John Davison, his family, and new Italian friends explore the grounds of the old Cararola farm, where Norman Davison was at first assigned to work and where he later found shelter.
Steve Dickinson and Dennis Hill were among visitors to Camp 59, where Steve’s uncle Robert Dickinson and Dennis’ father Armie Hill were imprisoned. At center was the hole in the wall—since mortared shut—through which many prisoners escaped from the camp.
For three individuals who have an intimate family connection to the prisoner-of-war camp at Servigliano, this fall was a unique time for discovery.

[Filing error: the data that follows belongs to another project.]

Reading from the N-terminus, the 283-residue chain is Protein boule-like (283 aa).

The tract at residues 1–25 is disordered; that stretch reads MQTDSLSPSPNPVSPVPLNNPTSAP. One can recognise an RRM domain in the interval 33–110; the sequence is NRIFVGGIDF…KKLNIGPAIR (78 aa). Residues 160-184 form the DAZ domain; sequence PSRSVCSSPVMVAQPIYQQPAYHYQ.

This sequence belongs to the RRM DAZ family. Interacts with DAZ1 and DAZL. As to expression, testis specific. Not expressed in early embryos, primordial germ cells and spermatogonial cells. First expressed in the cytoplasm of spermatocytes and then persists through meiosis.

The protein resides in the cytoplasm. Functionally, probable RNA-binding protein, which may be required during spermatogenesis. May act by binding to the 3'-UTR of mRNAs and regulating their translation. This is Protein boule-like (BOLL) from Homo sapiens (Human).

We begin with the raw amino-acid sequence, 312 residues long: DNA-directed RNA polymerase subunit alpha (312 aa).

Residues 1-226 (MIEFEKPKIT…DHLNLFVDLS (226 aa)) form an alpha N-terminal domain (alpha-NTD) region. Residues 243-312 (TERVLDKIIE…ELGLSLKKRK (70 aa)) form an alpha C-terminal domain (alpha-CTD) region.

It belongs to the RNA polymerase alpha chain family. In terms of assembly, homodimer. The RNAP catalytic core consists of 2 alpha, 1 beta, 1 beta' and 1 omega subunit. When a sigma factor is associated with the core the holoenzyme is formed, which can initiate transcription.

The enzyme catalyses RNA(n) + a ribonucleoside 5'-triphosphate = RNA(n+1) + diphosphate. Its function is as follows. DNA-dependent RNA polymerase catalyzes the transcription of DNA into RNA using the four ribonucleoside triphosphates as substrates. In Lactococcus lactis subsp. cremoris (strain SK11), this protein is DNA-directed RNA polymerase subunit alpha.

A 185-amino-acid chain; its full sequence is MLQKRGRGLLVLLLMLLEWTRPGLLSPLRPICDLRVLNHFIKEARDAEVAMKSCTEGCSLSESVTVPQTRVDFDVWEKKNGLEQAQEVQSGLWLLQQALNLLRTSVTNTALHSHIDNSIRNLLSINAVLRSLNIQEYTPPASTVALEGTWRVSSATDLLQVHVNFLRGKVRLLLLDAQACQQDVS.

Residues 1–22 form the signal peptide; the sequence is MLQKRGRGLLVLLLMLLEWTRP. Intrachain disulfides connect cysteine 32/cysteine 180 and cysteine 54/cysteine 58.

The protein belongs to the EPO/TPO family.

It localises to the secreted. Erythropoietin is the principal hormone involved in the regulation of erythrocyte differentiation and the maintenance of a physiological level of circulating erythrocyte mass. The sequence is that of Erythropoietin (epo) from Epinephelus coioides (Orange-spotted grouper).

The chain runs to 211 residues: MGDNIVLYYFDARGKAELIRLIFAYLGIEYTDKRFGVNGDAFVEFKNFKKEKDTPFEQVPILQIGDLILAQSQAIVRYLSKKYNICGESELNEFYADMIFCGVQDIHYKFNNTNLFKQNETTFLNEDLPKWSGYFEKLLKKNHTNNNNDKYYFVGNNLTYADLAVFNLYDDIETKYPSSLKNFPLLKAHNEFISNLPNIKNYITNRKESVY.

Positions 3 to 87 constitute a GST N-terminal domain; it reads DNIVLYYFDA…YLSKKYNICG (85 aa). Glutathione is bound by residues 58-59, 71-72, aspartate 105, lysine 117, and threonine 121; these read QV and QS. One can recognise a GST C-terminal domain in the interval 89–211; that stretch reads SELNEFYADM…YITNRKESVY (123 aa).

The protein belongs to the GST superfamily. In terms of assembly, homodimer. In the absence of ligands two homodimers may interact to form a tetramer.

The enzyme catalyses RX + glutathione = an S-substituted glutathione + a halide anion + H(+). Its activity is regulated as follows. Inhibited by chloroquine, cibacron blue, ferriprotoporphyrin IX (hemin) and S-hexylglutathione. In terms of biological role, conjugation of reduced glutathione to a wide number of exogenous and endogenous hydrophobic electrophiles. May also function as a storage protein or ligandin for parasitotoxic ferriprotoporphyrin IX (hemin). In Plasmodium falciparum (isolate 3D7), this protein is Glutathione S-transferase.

John Davison this year made contact with descendants of Giovanni Bellazzi, the northern Italian farmer who sheltered his father, escaped prisoner G. Norman Davison. Giovanni and his friends helped to arrange for Norman’s safe passage to Switzerland.
Norman had been a prisoner at Camp 59 before he was transferred to camps farther north, where he was required to work on farms.
Then, at the end of September, Steve Dickinson and I were among visitors to Camp 59 in Servigliano, where Steve’s uncle Robert Dickinson and my father Armie Hill were interned.